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Short Sales May Get Shorter

short sale

A new bill has been introduced in an effort to speed up time-consuming short sale transactions.

The legislation, H.R. 6133, also known as “Prompt Decision for Qualification of Short Sale Act of 2010,” was offered up this week in Congress by U.S. Representatives Robert Andrews (D-N.J.) and Tom Rooney (R-Fla.).

It would require banks and mortgage lenders to respond to consumer short sale requests within 45 days.

A number of consumers have noted that the delay in short sale approvals often exceeds 90 days, and in some cases never arrives, causing homeowners to walk away instead.

“The short sale, which requires lender approval, is an important instrument for homeowners who owe more than their home is worth,” said National Association of Realtors (NAR) President Vicki Cox Golder, in a release promoting the bill.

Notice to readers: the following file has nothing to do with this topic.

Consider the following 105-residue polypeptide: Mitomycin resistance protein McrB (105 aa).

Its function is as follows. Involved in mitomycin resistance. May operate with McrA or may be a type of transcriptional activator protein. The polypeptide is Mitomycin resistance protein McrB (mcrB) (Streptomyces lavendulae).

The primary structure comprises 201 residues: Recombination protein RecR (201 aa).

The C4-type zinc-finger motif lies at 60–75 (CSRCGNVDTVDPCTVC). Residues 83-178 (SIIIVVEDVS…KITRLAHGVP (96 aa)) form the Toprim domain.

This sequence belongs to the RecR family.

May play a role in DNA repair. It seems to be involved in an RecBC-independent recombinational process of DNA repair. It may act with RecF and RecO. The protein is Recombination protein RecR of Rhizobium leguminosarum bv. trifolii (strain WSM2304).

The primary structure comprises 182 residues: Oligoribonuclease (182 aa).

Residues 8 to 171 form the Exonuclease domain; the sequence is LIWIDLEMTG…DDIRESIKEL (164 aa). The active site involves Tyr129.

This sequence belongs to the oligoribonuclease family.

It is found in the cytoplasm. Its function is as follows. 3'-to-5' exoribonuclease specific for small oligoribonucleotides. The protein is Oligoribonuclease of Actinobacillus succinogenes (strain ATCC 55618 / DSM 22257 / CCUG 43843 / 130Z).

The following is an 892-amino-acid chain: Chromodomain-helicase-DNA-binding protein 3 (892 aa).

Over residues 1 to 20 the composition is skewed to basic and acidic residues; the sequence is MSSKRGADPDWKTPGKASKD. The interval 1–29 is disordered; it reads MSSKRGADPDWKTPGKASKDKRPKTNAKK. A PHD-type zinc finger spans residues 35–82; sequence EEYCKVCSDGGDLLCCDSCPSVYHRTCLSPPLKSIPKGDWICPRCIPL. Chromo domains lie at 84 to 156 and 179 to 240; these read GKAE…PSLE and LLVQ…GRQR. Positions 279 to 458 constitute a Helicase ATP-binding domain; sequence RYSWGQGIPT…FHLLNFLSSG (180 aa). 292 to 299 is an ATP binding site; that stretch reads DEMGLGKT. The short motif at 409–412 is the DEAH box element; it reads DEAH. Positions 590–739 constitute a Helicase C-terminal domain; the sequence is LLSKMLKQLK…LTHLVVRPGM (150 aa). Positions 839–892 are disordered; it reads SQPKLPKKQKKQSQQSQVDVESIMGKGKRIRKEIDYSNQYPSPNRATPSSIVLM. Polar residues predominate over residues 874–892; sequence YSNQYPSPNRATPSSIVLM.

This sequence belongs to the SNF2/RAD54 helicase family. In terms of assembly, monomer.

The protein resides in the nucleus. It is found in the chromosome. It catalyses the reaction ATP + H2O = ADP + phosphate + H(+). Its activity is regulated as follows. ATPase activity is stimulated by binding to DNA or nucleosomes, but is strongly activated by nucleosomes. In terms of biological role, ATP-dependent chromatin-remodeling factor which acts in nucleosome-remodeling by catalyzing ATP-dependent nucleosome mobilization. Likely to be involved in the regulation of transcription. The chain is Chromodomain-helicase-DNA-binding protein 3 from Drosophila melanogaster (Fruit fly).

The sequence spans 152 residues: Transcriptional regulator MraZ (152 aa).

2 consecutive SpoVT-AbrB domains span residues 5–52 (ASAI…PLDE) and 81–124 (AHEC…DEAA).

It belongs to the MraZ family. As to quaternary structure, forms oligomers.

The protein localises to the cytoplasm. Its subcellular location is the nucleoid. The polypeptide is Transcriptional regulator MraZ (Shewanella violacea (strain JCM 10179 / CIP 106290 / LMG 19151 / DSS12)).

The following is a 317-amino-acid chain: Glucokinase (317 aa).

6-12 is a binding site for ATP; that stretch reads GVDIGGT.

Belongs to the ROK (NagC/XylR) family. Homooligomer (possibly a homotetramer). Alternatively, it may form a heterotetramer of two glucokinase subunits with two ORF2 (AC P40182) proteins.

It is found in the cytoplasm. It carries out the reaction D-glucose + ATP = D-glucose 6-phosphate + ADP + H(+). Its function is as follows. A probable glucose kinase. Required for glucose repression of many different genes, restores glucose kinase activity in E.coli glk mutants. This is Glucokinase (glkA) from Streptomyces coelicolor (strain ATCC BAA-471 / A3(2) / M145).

“While the lending community has worked to improve the size and training of their short sales staffs, they still have a long way to go on improving response times.”

This is a growing problem, given the rising number of potential short sales.

Per NAR data, 32 percent of Nevada properties on the market in the second quarter of 2010 were potential short sales.

Similar numbers were seen in California (28%), Florida (27%), and Arizona (24%).

“Potential homebuyers are walking away from purchasing short sale property because the lender has taken many months and still not responded to their request for an approval of a proposed short sale price,” Golder added.

Most real estate agents recommend that prospective buyers avoid short sales because of the associated uncertainty, so maybe this would improve the situation and help chip away at all that inventory.

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